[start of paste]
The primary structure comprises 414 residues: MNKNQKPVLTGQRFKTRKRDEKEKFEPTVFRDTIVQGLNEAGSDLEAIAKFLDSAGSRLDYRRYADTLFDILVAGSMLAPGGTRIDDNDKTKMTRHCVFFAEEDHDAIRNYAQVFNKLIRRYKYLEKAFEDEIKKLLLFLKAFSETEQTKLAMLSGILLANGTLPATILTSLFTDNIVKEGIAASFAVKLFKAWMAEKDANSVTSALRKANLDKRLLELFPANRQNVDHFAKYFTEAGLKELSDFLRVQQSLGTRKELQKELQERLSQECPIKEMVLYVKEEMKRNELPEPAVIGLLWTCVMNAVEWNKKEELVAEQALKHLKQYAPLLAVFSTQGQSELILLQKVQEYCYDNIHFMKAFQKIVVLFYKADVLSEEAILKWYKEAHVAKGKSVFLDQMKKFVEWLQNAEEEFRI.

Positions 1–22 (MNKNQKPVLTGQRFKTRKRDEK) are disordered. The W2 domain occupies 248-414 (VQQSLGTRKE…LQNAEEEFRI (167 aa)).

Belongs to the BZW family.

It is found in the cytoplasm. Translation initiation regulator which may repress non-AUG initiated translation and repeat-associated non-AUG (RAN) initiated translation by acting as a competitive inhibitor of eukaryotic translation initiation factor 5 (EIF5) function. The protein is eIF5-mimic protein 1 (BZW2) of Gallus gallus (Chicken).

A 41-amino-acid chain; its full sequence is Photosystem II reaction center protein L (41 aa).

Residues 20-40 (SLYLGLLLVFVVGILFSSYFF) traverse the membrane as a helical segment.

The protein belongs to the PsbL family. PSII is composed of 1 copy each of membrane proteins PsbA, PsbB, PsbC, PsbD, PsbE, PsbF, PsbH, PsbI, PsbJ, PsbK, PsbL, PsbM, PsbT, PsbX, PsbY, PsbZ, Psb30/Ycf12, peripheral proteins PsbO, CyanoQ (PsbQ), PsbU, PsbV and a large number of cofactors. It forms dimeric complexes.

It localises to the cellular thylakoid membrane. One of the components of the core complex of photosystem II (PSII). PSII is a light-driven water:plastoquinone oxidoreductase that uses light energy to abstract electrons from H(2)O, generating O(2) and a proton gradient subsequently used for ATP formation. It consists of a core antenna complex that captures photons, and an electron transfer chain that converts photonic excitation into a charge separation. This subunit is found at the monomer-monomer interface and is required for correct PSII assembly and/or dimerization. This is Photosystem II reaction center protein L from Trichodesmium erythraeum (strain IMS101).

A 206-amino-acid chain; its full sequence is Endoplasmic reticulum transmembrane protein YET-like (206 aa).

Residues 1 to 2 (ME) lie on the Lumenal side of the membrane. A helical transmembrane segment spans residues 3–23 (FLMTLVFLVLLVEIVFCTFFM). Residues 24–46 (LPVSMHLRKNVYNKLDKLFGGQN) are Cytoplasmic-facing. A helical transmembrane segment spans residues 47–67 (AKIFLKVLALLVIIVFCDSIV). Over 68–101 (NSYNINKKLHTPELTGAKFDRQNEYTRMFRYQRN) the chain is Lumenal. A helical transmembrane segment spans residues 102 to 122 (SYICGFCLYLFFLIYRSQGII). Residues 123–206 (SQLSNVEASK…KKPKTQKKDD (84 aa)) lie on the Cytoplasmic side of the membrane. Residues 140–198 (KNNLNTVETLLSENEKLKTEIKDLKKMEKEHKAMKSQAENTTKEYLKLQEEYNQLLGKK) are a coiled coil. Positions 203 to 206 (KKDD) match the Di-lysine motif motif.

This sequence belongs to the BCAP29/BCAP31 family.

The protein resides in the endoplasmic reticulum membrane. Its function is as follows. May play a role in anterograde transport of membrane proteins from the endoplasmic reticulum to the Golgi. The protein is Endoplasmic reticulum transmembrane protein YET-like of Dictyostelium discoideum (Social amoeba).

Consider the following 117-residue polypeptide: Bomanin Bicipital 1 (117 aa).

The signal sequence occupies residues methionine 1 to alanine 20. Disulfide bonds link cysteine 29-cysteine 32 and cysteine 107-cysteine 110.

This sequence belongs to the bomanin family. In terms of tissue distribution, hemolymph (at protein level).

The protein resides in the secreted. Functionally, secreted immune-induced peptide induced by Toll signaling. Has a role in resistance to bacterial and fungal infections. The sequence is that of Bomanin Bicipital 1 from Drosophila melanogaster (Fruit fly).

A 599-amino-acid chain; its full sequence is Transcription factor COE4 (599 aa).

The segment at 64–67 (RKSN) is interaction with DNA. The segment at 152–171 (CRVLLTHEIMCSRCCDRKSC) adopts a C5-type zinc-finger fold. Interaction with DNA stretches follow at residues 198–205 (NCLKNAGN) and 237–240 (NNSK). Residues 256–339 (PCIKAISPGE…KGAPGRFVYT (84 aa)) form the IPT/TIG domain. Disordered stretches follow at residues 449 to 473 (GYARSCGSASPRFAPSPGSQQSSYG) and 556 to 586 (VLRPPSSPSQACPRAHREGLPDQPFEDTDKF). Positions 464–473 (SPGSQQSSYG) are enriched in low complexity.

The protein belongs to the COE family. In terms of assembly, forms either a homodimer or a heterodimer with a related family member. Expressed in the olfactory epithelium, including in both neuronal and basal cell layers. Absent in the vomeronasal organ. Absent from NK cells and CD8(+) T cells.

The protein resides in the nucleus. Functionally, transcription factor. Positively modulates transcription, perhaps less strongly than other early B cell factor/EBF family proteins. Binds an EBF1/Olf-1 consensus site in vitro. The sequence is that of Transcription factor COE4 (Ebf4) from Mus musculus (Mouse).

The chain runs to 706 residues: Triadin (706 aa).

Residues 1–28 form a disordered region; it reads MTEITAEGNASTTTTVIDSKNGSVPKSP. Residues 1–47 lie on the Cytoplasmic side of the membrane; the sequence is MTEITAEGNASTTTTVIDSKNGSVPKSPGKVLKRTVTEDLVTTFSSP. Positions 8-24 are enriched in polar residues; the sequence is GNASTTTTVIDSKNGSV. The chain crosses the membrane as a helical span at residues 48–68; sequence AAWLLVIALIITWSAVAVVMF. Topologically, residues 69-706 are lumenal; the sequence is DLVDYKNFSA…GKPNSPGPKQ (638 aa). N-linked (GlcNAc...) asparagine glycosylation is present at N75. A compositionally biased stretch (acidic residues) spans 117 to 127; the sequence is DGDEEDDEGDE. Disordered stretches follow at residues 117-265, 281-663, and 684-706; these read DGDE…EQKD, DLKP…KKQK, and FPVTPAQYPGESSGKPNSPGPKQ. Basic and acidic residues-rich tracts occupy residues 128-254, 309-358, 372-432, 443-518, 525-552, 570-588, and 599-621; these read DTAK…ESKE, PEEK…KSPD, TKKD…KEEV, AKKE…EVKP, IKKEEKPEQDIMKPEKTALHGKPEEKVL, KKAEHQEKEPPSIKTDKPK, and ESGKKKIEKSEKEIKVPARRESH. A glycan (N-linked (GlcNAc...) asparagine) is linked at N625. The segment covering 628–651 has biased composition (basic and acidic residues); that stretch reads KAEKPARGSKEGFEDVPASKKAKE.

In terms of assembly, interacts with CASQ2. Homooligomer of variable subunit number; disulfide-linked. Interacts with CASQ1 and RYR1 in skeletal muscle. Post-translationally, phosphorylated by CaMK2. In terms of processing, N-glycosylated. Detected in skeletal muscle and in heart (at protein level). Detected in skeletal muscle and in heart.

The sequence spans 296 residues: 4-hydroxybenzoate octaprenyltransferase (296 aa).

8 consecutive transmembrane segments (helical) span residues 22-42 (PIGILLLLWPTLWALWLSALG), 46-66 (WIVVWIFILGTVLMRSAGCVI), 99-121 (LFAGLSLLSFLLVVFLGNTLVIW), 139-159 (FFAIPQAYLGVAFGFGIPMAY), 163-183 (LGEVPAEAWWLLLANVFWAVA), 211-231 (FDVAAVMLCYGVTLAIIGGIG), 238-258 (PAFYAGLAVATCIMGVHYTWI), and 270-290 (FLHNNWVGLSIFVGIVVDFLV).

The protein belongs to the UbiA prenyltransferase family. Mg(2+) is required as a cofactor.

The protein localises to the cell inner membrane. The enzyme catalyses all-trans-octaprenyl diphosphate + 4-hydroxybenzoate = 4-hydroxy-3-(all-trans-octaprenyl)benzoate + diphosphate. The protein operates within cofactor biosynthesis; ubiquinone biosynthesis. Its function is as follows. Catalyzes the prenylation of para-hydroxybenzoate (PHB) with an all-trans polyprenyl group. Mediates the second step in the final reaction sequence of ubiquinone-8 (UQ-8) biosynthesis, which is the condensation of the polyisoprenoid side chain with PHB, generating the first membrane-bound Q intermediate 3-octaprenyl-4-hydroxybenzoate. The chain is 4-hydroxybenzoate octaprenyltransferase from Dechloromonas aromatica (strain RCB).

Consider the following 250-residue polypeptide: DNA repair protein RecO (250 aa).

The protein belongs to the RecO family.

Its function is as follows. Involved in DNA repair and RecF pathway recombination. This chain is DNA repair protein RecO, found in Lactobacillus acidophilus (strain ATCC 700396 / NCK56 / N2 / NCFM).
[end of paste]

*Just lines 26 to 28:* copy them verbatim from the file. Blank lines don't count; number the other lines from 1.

The protein belongs to the UbiA prenyltransferase family. Mg(2+) is required as a cofactor.

The protein localises to the cell inner membrane. The enzyme catalyses all-trans-octaprenyl diphosphate + 4-hydroxybenzoate = 4-hydroxy-3-(all-trans-octaprenyl)benzoate + diphosphate. The protein operates within cofactor biosynthesis; ubiquinone biosynthesis. Its function is as follows. Catalyzes the prenylation of para-hydroxybenzoate (PHB) with an all-trans polyprenyl group. Mediates the second step in the final reaction sequence of ubiquinone-8 (UQ-8) biosynthesis, which is the condensation of the polyisoprenoid side chain with PHB, generating the first membrane-bound Q intermediate 3-octaprenyl-4-hydroxybenzoate. The chain is 4-hydroxybenzoate octaprenyltransferase from Dechloromonas aromatica (strain RCB).

Consider the following 250-residue polypeptide: DNA repair protein RecO (250 aa).